Archives for September 2004

Vioxx Pulled has the best summary I’ve seen about Merck killing their golden goose. Read his post for the why, and the backstory on current drug marketing.

Merck stock fell 27% and they lost $25 BILLION of their worth, and that’s before they see their first suit. Ohh, and there will be suits.

Free exams might not be free – Fake gynecologist accused of offering free exams

DALLAS – Authorities on Wednesday were looking for women who may have been taken advantage of by a man accused of posing as a doctor and offering free gynecological services.

OK, right there I have a problem. Free GYN services? GYN’s aren’t in medicine to give their services away. This was an attempt to take advantage of the something for nothing crowd. It worked.
[Read more…]

Great Surgical Post

A Chance to Cut is a Chance to Cure

More Tales From the Operating Room…..
Teenaged male presents with three day h/o severe abdominal pain. Crampy in nature and it awoke him from sleep. Positive for nausea and vomiting. No BM since onset of pain. Admitted to the hospital by his pediatrician. WBC at that time was 12 with 90 neutrophils, no segs…

For the unexpected conclusion, and for photos, click on through.

Great case. Fun to have a blogging general surgeon.

also posted at LingualNerve

Mount St. Helens VolcanoCam

Mount St. Helens VolcanoCam – Mount St. Helens National Volcanic Monument

This is an image of Mount St. Helens, taken from the Johnston Ridge Observatory. The Observatory and VolcanoCam are located at an elevation of approximately 4,500 feet, about five miles from the volcano. You are looking approximately south-southeast across the North Fork Toutle River Valley.

It refreshes every five minutes, so you’re not going to see an eruption happen here, but it’s interesting to see what it looks like now.

via Instapundit

Grand Rounds


Welcome to the debut of Grand Rounds, the weekly summary of the best of the medical blogosphere. It’s our hope that this new feature will introduce a wider audience to the expanding array of talented doctors, nurses, techs and students writing online today.

Nick, over at Blogborygmi, decided the medical bloggers needed a “Carnival of the Vanities” thing, but with our topics, and wow, did he deliver. I count four big sections with twenty entries, enough to keep even me reading for a good while. Have a look, follow the links, and you may just find a couple of blogs you want to read again.

And, many thanks to Nick for kicking this off!

CAF Airshow this weekend

AIRSHO Official Home Page
The Commemorative Air Force (CAF) is having their annual airshow this coming weekend in Midland, Texas. I don’t much care for the ‘Commemorative’ swap for the founding ‘Confederate’, but even hard core Colonels can fall victim to political correctness.

The airshow itself is impressive, and the static displays are great, with many people who want, very badly, to answer your questions about all those great old warbirds.

And now, for my best recollection of the airshow, in 2001. I was walking the flightline with my then 10 y/o daughter, well away from the speakers’ stand and the big crowds. There were many folks in the grandstands, and we’d gotten there late, so we passed on the narrated flybys. That was our big mistake. No warning.

We’re walking along, and I’m wowing her with my airplane knowledge (no, honey, that’s a jet), when I hear the loudest single sound I’ve ever heard. I saw a blur go by on my left, and immediately knew what it was: a sonic boom by an F-18 flyby, about 200 yards off.

The effect on my daughter was those embarrased sobs that happen when they know they shouldn’t be crying, but the scared part of them won out, and now it won’t stop. This made a couple of very nice CAF Colonels come over and tell her it scared them, too, and she appreciated all the attention, tears and all. We still talk about the big boom.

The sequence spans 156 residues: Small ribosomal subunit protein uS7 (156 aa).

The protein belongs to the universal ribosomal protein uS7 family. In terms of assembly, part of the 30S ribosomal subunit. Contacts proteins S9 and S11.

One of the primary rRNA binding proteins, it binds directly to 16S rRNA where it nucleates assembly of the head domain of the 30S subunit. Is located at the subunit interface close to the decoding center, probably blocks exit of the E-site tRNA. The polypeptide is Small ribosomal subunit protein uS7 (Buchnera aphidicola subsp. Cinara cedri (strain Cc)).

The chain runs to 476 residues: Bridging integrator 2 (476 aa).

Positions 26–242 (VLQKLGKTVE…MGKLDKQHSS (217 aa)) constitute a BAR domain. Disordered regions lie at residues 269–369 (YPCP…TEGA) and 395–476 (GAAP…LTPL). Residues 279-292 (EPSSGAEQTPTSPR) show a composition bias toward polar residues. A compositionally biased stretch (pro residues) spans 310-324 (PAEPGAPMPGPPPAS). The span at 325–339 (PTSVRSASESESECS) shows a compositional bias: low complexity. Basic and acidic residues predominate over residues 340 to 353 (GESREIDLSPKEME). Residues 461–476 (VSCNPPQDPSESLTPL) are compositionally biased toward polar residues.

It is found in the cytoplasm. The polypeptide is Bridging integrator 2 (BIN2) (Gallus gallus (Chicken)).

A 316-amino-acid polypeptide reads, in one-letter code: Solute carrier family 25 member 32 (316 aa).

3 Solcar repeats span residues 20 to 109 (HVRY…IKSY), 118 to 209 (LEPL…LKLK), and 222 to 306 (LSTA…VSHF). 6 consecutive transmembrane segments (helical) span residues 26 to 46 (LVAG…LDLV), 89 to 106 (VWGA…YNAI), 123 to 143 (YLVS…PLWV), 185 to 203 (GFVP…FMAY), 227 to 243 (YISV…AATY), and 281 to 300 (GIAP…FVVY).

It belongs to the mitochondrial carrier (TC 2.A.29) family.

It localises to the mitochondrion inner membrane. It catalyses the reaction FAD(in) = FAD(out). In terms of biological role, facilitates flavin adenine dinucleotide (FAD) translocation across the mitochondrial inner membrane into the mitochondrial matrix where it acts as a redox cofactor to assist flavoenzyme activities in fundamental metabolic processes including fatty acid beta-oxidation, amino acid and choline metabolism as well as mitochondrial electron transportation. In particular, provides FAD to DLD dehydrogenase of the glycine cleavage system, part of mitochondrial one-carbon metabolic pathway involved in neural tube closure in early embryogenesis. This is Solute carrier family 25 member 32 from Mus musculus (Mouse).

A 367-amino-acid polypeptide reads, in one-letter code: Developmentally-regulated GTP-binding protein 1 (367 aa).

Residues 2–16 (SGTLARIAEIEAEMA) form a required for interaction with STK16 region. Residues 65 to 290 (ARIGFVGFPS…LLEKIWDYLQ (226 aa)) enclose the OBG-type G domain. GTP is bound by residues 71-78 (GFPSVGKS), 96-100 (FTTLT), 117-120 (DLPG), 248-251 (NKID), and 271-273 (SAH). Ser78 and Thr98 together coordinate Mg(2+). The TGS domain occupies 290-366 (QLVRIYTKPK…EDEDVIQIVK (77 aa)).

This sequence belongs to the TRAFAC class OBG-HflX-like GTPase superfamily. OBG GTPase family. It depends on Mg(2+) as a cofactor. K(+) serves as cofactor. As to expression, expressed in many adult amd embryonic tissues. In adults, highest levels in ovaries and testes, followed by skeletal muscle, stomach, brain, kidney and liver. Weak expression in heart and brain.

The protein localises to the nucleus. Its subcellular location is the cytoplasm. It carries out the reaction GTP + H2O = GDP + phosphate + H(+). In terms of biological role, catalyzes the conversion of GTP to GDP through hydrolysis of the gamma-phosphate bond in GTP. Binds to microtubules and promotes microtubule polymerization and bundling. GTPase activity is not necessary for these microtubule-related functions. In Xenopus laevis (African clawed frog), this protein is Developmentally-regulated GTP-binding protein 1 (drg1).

Anyway, it’s a good show, and they literally aren’t making any more of these old warbirds. Go see it while you can.

NHS critic killed by medical error

So, irony isn’t just for stateside medicine:

Telegraph | News | Patient’s liver ‘saturated’ with iron after hospital confusion over dosage

Patient’s liver ‘saturated’ with iron after hospital confusion over dosage
By Daniel Foggo

A critic of declining standards in the National Health Service died after being given a large overdose of iron by a hospital doctor who did not read the instructions on the drug’s label properly.

Carys Pugh, 63, a former president of a patients’ association in Wales, was taken to casualty at the Royal Glamorgan Hospital after the blunder turned her skin brown and “saturated” her liver with iron.

While she fought for survival in hospital for seven weeks, Mrs Pugh suffered a heart attack and contracted deep vein thrombosis in both legs, a chest infection and then E.coli. Finally, she suffered a second heart attack that killed her.

When her daughter, Hawys Pugh, complained to the hospital authorities about what had gone wrong she was told that the doctor who had carried out the routine infusion for suspected anaemia had found the instructions difficult to decipher and that he had only read half of them.

“They told me that because the text was in two columns instead of one, the doctor just read the section on how much to give, but didn’t bother reading the rest which said over what duration it should be given,” Miss Pugh said.

“Instead, he just put the entire dose into her system in one go. They suggested it was the manufacturer’s fault and said they would be contacting them.

(emphasis added).
Medication errors happen everywhere, it’s human nature. It’s human, but probably not terribly professional, to blame a manufacturer for having not bothered to read the instructions.

cross posted on TheLingualNerve
thanks to reader Jim for the steer


Update: Fake! The original photo is here, along with a discussion of most of the same concerns about fakery. Again, reader Jim is the source (Jim needs a blog). Thanks, Jim!

This necessitated a new engine, and new underwear for the passengers
on the left side of the plane.....

This has been floating around the internet for a bit, and I finally got a copy forwarded to me. I think it’s a full-on engine fire, but it could be a compressor stall. Either way, what a picture!

Charitable Servitude

Medpundit on the experience of being expected, nee, required, to care for patients for free: